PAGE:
This is Wallerstein’s historical sociological thesis of what happened in the 15th century with the demise of feudalism in Europe. The feudal aristocracy created a new historical system to preserve their wealth. They created the capitalist world-system by going global and expanding to the Americas. This is what is called in history the European colonial expansion that created the world market and a new international division of labor. One of the many points raised by Wallerstein is that something like this could happen today but that nothing is guaranteed. There are no apriori outcomes for the coming struggles for the formation of a new world-system….

    Class and race privileges still reign among the “white” left and this is why solidarity is extremely retarded in the U.S. And let’s not forget the power of Zionism that has confused and diffused the Left


  9. joed said on May 2nd, 2009 at 8:29am #

    Mr. Collins, sir, i was not implying that you are a whiner. i look forward to reading your articles. DissidentVoice and BuzzFlash and CommonDreams and all the other site of this type are essential to people having access to some sort of accurate info. at the same time these site allow people to expend energy by writing what they want to do. i call this the internet FREE SPEACH ZONE. if the energy went to the streets then you would see some real change. but people will have to make sacrifice and accept hardship for any real change to happen. i am not optimistic. amerika is very sick and the people don’t have to ability to make themselves well. i am not optimistic. there are no reasons for the masters to change. the masters are the pols, the leaders of corps, the military etc. in order to “Throw The Bums Out” people must leave this FREE SPEACH ZONE and actually go into the streets and grab the bums by the shirt collar and put’em in the hoosgow. do you see this happening,, i don’t. amerika is very sick.
    i look forward to reading more of you fine articles.

  10. joed said on May 2nd, 2009 at 8:37am #

    also, Mr. Collins, the Force More Powerful site that i am interested in is the film about gandhi in south africa and india, sitin in tennesse, strike in poland. i dont know about ukraine and this site.
    my ultimate point here is non-violent civil disobedience. the only way to make real change now in amerika. but people must leave the FREE SPEACH ZONE and hit the streets in order to make change.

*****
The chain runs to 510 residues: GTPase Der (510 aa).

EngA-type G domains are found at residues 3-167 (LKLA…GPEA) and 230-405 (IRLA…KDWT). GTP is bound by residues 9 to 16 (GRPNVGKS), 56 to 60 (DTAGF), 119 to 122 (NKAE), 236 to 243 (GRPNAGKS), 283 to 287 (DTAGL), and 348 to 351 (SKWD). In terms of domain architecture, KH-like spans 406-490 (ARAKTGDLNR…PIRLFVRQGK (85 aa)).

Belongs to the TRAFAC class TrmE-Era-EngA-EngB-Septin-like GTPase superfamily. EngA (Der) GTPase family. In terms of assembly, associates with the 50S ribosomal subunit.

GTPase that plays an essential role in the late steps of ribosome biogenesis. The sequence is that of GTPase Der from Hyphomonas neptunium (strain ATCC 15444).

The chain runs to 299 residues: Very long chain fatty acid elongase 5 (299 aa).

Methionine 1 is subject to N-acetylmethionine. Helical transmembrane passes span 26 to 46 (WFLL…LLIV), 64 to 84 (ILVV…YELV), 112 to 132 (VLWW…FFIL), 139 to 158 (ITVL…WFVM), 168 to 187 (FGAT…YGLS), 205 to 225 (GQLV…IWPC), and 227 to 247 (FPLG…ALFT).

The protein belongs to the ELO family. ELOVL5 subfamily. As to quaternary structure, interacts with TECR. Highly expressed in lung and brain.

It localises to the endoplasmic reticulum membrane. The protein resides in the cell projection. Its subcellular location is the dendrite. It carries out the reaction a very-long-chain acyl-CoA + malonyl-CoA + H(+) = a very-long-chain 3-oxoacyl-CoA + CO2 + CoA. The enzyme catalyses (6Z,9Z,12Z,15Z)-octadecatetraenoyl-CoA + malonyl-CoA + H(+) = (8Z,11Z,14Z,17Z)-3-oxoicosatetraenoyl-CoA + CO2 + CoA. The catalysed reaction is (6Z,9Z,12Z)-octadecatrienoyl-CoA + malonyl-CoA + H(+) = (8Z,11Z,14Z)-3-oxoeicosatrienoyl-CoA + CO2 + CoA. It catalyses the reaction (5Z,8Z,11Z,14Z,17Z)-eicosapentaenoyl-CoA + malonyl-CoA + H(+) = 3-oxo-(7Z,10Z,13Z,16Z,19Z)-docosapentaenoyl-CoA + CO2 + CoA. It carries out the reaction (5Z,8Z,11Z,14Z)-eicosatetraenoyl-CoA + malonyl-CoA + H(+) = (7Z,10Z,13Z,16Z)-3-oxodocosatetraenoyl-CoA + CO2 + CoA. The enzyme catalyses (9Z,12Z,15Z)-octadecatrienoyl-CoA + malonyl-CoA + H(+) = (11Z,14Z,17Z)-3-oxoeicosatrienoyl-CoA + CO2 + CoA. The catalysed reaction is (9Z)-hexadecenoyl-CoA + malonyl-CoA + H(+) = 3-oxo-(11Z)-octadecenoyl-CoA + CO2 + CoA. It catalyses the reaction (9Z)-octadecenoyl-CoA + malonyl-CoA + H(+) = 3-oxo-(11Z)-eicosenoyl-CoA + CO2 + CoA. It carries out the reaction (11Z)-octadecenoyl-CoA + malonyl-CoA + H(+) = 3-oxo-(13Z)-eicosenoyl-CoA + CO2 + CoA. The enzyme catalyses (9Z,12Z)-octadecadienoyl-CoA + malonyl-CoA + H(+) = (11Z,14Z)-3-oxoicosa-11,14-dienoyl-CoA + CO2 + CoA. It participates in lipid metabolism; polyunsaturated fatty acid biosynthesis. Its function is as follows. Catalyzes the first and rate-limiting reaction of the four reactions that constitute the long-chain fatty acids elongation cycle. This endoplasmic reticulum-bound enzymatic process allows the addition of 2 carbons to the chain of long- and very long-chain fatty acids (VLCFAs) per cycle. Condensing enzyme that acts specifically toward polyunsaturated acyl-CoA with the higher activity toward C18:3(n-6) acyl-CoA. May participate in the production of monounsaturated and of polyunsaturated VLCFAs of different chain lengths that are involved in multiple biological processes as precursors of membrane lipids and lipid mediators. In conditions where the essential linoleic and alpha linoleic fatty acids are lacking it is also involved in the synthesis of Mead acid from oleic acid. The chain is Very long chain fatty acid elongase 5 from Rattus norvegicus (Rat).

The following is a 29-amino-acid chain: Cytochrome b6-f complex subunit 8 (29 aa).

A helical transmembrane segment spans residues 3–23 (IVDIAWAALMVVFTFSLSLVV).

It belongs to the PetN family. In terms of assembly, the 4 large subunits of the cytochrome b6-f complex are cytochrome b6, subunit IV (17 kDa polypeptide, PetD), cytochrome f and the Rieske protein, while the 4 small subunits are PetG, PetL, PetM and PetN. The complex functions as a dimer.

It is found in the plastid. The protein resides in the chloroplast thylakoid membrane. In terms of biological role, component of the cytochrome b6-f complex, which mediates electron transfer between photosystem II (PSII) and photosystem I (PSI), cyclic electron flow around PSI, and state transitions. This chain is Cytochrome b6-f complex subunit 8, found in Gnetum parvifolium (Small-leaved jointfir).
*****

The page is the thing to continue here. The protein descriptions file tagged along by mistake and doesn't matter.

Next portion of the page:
i am not optimstic. i don’t see people hitting the streets, do you Mr. Collins?

  11. bozh said on May 2nd, 2009 at 9:33am #

    to me, it is possible to change one or more basics in US by mass protest; we’d need at least 80% of amers to be onside. it seems, it will not happen for yrs, decennia, if ever.
    but movements come and go; accomplishing little or nothing in the long run.
    a second party offers the best chance to enact/institutionalize beneficial change. another way might be terrorist action against pols who oppress own people. i don’t recommend that.
    there is not going to be any change in lands with oneparty systems such as US, iran, yemen, kuwait or in lands where there are weak or no socialist/progressive parties.
    but even in lands with two or more parties, all are gungho for commiting all kinds of iniquities.
    UK, israel, germany, france, georgia, russia, pak’n come to mind. tnx

  12. joed said on May 2nd, 2009 at 2:38pm #

    bari yos bozh,
    have you read jonathan schell’s book, The Unconquerable World.
    it tells about the east europe and how the people survived under soviet police state. it is a wonderful reference and good reading too. seems non-violent civil disobedience is the only way that real change can happen. but the masters will not give up anything. the people will have to take what is theirs anyway. i am not optimistic. humans for the most part are cowardly creatures and the masters are well aware of this.

  13. bozh said on May 2nd, 2009 at 4:25pm #

    no i haven’t read jonathan schell’s book. I’d just like to add that a strong protest, to be successful, ought to include the demand for the change of the constitution and also who wld officially interpret it.
    if we wld still have judges appointed by the rulers interpreting constitution, we are back to square one.

    or even better, do away with the damn thing, since no one understands it, having been written with the intention that it cannot be understood in the first place.

    also a protest, no matter how strong, may not change the army, cia, fbi, msm, medical profession, entertainment industry, advertising, education, etc.
    which means that after protests finally end and political ‘promises’ had been given, once again back to same square.

    however, a political party stays doggedly on in spite of adversity and set backs. A political party is more difficult to be infiltrated by gov’t agents.
    so i vote for a party. however, i am not an american. Best luck! tnx